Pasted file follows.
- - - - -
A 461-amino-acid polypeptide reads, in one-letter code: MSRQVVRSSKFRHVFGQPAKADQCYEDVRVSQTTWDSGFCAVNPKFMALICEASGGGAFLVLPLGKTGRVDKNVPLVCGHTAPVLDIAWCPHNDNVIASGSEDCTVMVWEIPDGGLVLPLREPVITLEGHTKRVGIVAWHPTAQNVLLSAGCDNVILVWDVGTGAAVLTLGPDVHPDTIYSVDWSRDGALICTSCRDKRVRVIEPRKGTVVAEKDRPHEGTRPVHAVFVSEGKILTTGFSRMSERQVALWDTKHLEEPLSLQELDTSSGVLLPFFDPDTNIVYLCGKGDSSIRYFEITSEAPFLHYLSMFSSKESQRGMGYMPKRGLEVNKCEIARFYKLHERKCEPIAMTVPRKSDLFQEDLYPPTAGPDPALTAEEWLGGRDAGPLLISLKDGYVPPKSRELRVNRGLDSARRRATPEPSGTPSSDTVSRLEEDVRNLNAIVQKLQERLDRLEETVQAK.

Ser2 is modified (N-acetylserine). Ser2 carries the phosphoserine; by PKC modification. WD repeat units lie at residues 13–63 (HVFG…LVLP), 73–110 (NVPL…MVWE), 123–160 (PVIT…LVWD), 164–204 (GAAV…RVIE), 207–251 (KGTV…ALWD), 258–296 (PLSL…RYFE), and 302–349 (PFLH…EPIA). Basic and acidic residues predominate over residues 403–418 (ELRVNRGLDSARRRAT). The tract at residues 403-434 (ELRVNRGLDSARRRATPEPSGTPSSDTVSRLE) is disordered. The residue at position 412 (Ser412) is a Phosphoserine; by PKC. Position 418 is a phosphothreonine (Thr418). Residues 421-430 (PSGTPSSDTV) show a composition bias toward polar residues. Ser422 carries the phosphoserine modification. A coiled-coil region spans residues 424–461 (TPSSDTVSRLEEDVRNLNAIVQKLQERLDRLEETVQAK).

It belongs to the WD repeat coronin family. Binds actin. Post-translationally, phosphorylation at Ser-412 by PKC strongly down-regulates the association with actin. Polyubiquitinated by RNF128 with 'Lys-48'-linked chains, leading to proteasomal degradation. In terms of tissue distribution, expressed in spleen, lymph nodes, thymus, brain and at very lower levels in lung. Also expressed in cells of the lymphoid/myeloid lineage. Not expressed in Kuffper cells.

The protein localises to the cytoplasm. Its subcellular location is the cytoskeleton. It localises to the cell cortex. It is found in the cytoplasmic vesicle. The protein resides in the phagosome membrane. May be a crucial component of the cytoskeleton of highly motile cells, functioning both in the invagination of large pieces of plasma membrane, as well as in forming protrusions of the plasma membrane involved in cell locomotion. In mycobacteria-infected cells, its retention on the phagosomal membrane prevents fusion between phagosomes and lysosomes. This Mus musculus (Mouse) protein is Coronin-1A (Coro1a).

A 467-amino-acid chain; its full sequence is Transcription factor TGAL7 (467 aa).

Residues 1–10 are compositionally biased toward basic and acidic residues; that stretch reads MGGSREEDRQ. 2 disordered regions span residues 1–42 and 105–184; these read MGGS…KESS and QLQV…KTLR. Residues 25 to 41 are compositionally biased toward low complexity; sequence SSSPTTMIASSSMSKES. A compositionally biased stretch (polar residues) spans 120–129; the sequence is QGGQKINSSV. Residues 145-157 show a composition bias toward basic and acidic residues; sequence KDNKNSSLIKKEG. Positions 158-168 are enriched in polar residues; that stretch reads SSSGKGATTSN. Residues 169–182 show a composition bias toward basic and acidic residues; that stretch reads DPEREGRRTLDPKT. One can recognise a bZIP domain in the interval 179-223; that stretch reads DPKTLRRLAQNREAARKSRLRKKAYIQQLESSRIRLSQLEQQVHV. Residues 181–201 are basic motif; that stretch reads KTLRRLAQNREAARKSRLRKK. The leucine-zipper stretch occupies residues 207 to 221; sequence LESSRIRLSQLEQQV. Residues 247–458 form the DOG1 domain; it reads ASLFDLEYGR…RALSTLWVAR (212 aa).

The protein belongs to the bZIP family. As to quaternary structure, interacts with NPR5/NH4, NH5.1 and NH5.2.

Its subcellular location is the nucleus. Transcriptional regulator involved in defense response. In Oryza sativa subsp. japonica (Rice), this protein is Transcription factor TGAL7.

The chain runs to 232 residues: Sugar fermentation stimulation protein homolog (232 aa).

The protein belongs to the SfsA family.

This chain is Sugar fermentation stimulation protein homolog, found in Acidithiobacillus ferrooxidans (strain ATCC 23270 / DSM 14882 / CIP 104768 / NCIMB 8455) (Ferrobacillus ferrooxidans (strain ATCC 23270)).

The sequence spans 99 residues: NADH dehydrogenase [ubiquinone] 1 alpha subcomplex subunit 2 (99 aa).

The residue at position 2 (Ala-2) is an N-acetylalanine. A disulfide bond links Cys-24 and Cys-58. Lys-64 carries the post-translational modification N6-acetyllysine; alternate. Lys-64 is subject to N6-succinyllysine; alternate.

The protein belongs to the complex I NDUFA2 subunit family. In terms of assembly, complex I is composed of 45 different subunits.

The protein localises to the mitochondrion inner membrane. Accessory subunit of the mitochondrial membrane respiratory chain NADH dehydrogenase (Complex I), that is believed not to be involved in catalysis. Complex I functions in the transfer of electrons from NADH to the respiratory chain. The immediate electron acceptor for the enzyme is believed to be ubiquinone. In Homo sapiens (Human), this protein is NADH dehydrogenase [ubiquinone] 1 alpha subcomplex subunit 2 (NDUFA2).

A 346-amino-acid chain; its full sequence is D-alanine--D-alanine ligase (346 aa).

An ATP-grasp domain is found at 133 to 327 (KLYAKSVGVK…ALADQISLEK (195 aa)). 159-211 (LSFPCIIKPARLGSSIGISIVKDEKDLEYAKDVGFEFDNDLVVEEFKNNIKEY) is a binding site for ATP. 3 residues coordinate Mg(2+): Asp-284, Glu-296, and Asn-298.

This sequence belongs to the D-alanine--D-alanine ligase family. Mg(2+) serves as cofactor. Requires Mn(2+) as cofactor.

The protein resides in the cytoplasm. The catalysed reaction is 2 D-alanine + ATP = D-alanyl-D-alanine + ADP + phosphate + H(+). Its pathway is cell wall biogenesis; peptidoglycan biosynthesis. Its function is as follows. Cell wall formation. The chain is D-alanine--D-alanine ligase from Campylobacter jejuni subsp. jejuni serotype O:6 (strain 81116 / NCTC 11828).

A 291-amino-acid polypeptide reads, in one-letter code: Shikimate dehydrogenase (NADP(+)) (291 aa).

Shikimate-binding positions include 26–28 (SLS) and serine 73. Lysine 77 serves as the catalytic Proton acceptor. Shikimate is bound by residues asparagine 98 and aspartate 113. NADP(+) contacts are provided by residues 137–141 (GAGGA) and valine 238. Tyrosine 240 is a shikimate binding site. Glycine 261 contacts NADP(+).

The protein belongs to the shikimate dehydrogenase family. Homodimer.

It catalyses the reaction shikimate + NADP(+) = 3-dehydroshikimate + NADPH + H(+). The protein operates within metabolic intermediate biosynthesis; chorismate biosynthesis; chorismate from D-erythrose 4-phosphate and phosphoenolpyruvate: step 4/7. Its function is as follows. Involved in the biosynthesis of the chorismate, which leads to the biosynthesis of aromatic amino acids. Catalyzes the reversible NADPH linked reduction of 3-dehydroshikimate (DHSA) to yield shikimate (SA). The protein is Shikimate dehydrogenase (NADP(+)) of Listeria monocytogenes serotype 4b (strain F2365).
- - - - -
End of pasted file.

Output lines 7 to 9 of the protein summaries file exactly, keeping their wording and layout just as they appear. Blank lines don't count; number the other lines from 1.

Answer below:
The protein belongs to the bZIP family. As to quaternary structure, interacts with NPR5/NH4, NH5.1 and NH5.2.

Its subcellular location is the nucleus. Transcriptional regulator involved in defense response. In Oryza sativa subsp. japonica (Rice), this protein is Transcription factor TGAL7.

The chain runs to 232 residues: Sugar fermentation stimulation protein homolog (232 aa).